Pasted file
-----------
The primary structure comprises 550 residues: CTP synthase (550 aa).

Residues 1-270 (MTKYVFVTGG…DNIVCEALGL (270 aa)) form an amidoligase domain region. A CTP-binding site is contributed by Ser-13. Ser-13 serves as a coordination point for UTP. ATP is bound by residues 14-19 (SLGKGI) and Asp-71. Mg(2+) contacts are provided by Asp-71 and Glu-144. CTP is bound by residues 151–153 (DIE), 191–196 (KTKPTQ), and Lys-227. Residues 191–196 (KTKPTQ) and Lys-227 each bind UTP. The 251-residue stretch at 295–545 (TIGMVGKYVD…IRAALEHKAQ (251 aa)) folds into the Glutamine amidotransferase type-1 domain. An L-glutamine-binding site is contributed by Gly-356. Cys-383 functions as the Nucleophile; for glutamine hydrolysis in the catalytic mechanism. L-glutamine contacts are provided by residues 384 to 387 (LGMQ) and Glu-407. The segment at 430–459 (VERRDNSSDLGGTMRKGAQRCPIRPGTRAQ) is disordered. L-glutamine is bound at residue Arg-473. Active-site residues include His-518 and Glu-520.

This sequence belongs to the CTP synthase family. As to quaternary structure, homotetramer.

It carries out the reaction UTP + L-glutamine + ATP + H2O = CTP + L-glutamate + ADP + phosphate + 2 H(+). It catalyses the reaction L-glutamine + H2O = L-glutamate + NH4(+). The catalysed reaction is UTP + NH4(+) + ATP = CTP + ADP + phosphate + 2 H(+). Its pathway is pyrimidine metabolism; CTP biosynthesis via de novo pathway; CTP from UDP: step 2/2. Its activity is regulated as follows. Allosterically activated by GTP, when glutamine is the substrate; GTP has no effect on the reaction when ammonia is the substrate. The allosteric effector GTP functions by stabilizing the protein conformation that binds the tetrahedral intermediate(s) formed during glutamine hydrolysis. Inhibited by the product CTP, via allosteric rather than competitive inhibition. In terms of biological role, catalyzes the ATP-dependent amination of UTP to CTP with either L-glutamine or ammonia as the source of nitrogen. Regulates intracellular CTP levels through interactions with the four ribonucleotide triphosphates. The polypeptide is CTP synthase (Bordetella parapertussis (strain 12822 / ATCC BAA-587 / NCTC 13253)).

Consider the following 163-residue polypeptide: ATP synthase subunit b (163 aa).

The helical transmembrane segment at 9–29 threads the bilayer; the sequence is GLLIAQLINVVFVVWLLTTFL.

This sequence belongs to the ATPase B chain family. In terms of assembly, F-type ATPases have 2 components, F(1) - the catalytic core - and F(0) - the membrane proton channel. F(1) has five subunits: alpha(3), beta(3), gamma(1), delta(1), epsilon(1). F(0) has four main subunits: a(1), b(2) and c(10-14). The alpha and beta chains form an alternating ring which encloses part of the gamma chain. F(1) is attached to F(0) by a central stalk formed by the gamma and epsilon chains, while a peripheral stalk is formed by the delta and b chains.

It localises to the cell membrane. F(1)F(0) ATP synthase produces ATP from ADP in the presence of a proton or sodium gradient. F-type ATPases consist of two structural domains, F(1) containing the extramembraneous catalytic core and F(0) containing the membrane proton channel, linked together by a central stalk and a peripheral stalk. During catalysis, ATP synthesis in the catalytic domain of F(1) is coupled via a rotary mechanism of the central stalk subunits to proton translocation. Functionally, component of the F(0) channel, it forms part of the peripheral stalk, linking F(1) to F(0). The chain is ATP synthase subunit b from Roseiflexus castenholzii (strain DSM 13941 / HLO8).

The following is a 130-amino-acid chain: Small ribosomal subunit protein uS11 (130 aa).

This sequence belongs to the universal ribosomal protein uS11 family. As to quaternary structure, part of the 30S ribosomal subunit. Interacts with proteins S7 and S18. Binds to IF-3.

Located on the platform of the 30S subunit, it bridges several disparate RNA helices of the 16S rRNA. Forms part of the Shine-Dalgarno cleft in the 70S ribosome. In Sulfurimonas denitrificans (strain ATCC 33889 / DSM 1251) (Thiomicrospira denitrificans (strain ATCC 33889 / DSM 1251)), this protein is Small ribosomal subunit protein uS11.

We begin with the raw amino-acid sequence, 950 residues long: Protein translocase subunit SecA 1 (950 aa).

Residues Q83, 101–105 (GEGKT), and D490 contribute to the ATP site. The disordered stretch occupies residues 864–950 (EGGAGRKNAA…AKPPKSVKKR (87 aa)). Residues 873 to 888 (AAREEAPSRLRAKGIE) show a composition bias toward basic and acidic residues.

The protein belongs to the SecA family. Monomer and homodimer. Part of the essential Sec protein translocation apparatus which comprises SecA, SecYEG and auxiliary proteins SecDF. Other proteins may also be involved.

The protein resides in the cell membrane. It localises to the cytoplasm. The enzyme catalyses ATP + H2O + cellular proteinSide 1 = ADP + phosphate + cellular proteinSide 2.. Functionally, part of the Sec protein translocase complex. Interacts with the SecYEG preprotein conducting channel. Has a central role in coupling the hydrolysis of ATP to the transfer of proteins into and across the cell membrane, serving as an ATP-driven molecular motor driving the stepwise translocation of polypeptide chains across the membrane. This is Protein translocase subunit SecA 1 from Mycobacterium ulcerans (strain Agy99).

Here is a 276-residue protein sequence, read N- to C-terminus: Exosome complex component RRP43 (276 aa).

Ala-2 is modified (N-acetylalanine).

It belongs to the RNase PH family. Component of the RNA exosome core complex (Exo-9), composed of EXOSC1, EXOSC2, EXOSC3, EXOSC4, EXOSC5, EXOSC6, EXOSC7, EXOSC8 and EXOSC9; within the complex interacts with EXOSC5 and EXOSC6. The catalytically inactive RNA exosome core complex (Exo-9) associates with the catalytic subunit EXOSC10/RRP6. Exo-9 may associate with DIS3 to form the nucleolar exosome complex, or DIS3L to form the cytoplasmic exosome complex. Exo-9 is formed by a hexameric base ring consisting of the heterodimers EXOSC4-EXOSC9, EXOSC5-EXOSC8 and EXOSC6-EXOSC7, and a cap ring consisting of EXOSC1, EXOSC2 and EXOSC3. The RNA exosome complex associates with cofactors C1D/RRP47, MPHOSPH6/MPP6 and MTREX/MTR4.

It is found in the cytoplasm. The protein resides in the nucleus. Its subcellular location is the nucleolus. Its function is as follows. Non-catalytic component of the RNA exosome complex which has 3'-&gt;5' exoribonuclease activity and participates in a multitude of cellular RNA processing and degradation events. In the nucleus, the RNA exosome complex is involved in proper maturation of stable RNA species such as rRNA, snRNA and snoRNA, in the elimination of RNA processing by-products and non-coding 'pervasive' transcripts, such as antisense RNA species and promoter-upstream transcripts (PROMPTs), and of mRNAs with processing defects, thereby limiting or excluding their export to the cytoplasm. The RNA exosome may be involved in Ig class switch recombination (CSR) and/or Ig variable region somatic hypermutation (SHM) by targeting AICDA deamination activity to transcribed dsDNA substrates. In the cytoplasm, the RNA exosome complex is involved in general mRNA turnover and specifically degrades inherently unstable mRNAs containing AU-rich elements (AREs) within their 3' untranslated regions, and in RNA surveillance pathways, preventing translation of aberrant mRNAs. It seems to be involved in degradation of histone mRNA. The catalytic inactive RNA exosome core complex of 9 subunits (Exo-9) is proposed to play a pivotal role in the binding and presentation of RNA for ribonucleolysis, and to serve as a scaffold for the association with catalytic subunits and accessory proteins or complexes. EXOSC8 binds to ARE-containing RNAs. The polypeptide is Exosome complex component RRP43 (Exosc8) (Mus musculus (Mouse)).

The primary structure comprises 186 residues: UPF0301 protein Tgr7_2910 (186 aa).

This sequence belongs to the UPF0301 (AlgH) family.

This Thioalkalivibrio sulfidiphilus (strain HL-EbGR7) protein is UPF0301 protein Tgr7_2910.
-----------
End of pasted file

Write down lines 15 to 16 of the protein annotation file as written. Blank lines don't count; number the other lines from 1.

The protein resides in the cell membrane. It localises to the cytoplasm. The enzyme catalyses ATP + H2O + cellular proteinSide 1 = ADP + phosphate + cellular proteinSide 2.. Functionally, part of the Sec protein translocase complex. Interacts with the SecYEG preprotein conducting channel. Has a central role in coupling the hydrolysis of ATP to the transfer of proteins into and across the cell membrane, serving as an ATP-driven molecular motor driving the stepwise translocation of polypeptide chains across the membrane. This is Protein translocase subunit SecA 1 from Mycobacterium ulcerans (strain Agy99).

Here is a 276-residue protein sequence, read N- to C-terminus: Exosome complex component RRP43 (276 aa).